Papers of Henry Samuel Baird, an attorney of Green Bay, Wisconsin, active in Territorial politics and Indian affairs, and his wife and other family members. Correspondence, business records, speeches and writings, clippings, and other materials concern the fur trade, Indians, the Civil War draft, Peshtigo fire relief, real estate transactions, genealogy, and family matters.
Among the papers are Baird's memoranda on the trial of Oshkosh, 1830; two muster rolls of companies of Menominee Indians, 1832; some correspondence, 1848-1850, on the reoccupation of Fort Howard and the return of the Winnebago to the upper Wisconsin River; a few items on Stockbridge Indian affairs and on the fur trade and traders; papers accumulated by Baird as draft commissioner during the Civil War; 3 school copybooks; and some reminiscent articles on Wisconsin history.
Among the business and professional papers are letters from Henry R. Schoolcraft, Eleazer Williams, Ramsay Crooks (one in 1842 describing the death of Joseph Rolette), from Crooks' sons, Ramsay, Jr. of New York City and William of St. Paul, concerning the disposition of their father's property at Green Bay, and from William Astor, 1861-1863, relating to Astor land at Green Bay. Henry Dodge and Horace Rublee are other correspondents.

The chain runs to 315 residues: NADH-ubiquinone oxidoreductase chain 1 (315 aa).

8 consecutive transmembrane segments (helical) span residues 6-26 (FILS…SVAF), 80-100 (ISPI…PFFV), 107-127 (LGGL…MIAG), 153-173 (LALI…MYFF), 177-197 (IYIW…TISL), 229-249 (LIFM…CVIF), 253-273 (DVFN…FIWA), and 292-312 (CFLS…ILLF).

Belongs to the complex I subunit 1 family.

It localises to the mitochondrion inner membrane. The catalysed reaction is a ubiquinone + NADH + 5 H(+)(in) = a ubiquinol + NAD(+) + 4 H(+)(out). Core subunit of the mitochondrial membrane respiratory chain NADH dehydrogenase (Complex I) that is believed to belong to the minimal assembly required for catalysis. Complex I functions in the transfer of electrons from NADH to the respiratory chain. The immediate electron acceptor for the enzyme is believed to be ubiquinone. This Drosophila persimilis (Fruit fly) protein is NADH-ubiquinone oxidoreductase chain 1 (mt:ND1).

The large quantity of personal family correspondence includes photostats of letters exchanged by Baird and his future wife during their courtship; about three dozen letters written by his father, Henry Baird, while he was living at Cleveland, Ohio, from 1822 to 1832, and in 1835-1836 when he was employed by the government to teach farming methods to the Indians at Neenah (Winnebago Rapids), Wisconsin, and letters written in 1836 by Henry S. Baird to his wife and to his father describing the sessions of the territorial legislature meeting at Belmont. There are also letters addressed to Mrs. Baird from the wives and sisters of officers who had been stationed at Fort Howard for brief periods. Mrs. Baird's own letters, frequently written in French, depict frontier living conditions in Green Bay and other Wisconsin communities, and family correspondence of later dates reflects the changes in social and political life which occurred as the state became more populated. Other correspondence of Mrs. Baird concerns relief for victims in the forest fires of 1871.
Additional papers of members of their families include many written during the first quarter of the nineteenth century concerning Mackinac Island, Michigan. Among them are more than two dozen papers of Madame Madeleine Laframboise, written mainly in French. These include rosters, 1814, 1817, and 1819, of Captain Benjamin K. Pierce's company, which was stationed at Fort Mackinac; one letter written by the Reverend Francois V. Badin in 1833 and others regarding early Catholic missionary work in the Northwest; several from Antoine Dequindre and from other business and social acquaintances in Detroit; and a number from her nephew Alexis Laframboise, in Montreal, and her son Joseph. Other letters, 1834-1853, were written by Joseph to his cousin Mrs. Baird from his fur-trading post at Little Rock on the Minnesota River and from other stations. Genealogical information are the Tenney family and the Grignon family is present.
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